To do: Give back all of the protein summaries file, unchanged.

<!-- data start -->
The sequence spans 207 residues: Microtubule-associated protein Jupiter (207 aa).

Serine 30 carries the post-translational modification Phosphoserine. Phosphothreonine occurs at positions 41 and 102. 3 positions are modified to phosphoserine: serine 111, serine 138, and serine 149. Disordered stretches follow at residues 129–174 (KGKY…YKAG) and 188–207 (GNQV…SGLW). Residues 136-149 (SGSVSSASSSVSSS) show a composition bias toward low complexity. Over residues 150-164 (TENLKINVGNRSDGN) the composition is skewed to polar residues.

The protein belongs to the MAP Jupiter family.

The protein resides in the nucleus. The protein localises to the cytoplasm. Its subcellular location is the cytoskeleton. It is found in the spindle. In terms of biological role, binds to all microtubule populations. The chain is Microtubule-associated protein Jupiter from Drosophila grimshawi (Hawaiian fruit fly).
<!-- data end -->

The sequence spans 207 residues: Microtubule-associated protein Jupiter (207 aa).

Serine 30 carries the post-translational modification Phosphoserine. Phosphothreonine occurs at positions 41 and 102. 3 positions are modified to phosphoserine: serine 111, serine 138, and serine 149. Disordered stretches follow at residues 129–174 (KGKY…YKAG) and 188–207 (GNQV…SGLW). Residues 136-149 (SGSVSSASSSVSSS) show a composition bias toward low complexity. Over residues 150-164 (TENLKINVGNRSDGN) the composition is skewed to polar residues.

The protein belongs to the MAP Jupiter family.

The protein resides in the nucleus. The protein localises to the cytoplasm. Its subcellular location is the cytoskeleton. It is found in the spindle. In terms of biological role, binds to all microtubule populations. The chain is Microtubule-associated protein Jupiter from Drosophila grimshawi (Hawaiian fruit fly).